Dave treated the boys to a special day of fishing last Saturday. He hired a charter guide to take them out in his boat to fish for redfish in the lakes and bayous. While they had visions of catching fish one after the other, filling the boat, they actually enjoyed bringing in seven of the largest redfish they had ever seen. Joshua fought and brought in a 40lb. redfish, nearly as long as he is tall! Check it out here. They came home very excited. They had a great day and we enjoyed fresh redfish for dinner.
To backtrack a bit, when we sent our last update we were in Morgan City, Louisiana, transiting the ICW eastward towards New Orleans. After leaving Morgan City on Saturday, February 16 we motored to Houma, LA where our wind generator was waiting for us at the town marina (really just a nice dock on Terrebonne Bayou, just off the ICW). Dave climbed the mizzen mast and after a two-hour effort to reinstall it, the wind generator seems to work fine. At only $20 a night, and with internet access at a nice coffee shop only 8 blocks away, we decided to spend a week in Houma, emptying boxes and stowing their contents, doing laundry, and checking internet. The marina in Houma is small and comfortable, with friendly people and most everything within walking distance. We did take a taxi to West Marine, Home Depot and Wal-Mart one day, and that experience - a smoke-filled cab, blaring rock music and speeds way faster than we're used to now - convinced us that boat and foot travel are much safer bets! The boys enjoyed their time playing games on their scooters and fishing with Mr. Sherman, a local fisherman who fished daily near our boat. One evening, Dave had to help him bring in a huge catfish, at least 25 or 30 lbs!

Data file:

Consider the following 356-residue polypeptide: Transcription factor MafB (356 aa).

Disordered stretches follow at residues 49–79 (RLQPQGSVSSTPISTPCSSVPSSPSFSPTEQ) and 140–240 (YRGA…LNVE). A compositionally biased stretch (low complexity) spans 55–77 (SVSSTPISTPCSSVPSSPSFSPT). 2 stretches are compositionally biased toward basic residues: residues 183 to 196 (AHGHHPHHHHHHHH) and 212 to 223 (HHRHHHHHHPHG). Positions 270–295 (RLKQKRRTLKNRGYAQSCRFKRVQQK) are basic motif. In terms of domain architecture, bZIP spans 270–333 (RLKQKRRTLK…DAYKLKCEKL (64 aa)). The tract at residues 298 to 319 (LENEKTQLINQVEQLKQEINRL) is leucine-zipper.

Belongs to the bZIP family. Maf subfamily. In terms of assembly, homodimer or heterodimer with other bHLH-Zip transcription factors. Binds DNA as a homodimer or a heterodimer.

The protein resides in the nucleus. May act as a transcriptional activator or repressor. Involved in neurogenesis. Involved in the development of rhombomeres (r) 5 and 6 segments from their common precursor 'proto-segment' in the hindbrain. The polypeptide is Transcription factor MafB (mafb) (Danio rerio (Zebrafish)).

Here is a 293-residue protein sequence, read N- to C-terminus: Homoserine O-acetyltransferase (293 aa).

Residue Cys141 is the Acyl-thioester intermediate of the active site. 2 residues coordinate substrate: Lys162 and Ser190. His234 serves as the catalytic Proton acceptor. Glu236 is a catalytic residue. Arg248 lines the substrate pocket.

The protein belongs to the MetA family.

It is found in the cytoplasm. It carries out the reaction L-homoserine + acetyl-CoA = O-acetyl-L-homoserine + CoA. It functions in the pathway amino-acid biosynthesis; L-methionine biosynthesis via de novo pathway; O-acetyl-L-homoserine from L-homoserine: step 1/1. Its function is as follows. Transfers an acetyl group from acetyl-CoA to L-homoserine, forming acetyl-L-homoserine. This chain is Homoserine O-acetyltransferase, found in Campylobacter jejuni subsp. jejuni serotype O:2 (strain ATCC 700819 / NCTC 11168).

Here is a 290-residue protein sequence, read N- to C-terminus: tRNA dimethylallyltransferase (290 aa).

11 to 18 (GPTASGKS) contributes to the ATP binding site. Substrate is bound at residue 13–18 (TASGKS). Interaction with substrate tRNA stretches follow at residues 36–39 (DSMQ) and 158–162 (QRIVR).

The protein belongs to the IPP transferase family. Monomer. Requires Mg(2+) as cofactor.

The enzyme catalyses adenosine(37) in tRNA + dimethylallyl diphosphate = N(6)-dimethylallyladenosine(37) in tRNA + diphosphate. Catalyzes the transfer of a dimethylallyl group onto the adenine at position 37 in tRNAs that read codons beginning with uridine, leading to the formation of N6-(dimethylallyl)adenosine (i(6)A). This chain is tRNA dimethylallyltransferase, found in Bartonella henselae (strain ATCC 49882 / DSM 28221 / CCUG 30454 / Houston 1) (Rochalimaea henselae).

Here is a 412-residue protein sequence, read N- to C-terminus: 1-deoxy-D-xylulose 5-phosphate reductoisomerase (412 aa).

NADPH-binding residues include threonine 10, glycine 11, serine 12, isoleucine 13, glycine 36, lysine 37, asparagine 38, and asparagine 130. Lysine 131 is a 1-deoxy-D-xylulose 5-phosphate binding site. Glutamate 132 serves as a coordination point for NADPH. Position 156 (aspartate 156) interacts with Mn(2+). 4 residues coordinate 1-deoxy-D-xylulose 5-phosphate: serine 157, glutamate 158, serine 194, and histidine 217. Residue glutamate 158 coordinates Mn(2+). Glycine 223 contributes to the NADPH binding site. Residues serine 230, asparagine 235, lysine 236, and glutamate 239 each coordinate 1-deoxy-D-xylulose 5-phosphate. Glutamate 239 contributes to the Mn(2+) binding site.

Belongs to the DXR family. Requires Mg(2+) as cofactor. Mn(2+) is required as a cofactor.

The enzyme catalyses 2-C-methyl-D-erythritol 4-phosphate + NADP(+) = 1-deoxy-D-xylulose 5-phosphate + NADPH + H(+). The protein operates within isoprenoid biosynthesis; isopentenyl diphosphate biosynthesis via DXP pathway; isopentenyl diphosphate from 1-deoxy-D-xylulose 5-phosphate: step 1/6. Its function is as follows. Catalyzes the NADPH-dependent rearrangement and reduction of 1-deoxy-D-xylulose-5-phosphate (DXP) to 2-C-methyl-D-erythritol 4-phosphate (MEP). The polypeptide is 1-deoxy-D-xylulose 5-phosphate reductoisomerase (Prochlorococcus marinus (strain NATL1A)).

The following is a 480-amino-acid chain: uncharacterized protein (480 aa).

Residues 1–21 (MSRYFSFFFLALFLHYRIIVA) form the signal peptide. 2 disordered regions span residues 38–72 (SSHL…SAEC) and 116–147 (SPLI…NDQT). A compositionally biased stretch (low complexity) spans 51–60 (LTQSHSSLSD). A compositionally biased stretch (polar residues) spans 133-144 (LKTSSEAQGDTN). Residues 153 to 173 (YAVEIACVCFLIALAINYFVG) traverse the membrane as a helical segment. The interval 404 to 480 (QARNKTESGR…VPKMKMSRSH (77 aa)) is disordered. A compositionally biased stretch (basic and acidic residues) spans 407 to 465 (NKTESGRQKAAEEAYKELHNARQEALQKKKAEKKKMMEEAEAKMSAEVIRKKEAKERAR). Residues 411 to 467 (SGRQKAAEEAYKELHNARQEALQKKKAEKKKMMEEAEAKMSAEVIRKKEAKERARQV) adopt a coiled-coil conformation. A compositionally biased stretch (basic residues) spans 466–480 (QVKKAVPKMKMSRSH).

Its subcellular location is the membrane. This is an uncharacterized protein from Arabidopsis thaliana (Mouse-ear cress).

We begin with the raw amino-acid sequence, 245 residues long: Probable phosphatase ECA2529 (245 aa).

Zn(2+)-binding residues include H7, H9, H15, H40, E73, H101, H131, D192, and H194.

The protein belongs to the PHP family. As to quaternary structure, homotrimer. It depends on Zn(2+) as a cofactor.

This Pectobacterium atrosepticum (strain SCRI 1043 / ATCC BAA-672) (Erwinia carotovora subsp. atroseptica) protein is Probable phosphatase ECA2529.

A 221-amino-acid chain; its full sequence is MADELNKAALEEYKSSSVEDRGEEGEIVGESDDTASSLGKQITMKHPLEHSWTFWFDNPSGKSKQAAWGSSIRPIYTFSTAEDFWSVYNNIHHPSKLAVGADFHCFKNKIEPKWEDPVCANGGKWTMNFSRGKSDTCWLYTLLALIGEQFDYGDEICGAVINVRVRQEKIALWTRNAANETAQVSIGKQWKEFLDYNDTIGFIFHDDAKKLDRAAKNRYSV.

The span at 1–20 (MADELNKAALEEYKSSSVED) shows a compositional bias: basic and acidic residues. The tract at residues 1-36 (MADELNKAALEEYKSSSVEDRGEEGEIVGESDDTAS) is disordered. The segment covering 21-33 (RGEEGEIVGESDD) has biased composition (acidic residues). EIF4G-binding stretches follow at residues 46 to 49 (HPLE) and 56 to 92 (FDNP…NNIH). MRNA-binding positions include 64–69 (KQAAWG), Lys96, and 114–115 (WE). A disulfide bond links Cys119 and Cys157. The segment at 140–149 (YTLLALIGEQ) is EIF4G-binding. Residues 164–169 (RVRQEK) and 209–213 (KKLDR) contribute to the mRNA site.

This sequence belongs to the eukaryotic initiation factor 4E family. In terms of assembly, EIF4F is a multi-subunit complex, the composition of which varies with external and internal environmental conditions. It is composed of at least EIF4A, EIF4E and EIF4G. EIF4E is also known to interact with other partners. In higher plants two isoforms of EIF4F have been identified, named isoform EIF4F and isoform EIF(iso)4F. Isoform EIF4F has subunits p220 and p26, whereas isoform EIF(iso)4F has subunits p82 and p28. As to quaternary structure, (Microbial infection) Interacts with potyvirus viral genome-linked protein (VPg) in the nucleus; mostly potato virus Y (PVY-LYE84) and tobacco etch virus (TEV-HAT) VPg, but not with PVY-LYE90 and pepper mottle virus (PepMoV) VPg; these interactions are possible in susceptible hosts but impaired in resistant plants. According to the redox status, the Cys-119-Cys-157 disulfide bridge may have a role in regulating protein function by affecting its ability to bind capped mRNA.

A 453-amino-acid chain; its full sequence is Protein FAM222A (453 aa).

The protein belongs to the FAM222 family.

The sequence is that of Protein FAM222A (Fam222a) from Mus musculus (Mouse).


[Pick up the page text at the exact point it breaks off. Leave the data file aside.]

The biggest excitement in Houma was the evening a man knocked on our boat at 11:00pm, waking us up, to tell us that he had watched a refrigerator float down the ICW and into the bayou and was now floating between our boat and the dock! We have seen barges in many shapes and sizes; we have seen sticks and logs and water hyacinth, but never a refrigerator! Dave and the fisherman tied the fridge to the dock, a safe distance away, and the sheriff's department came a few days later to lift it out with a crane.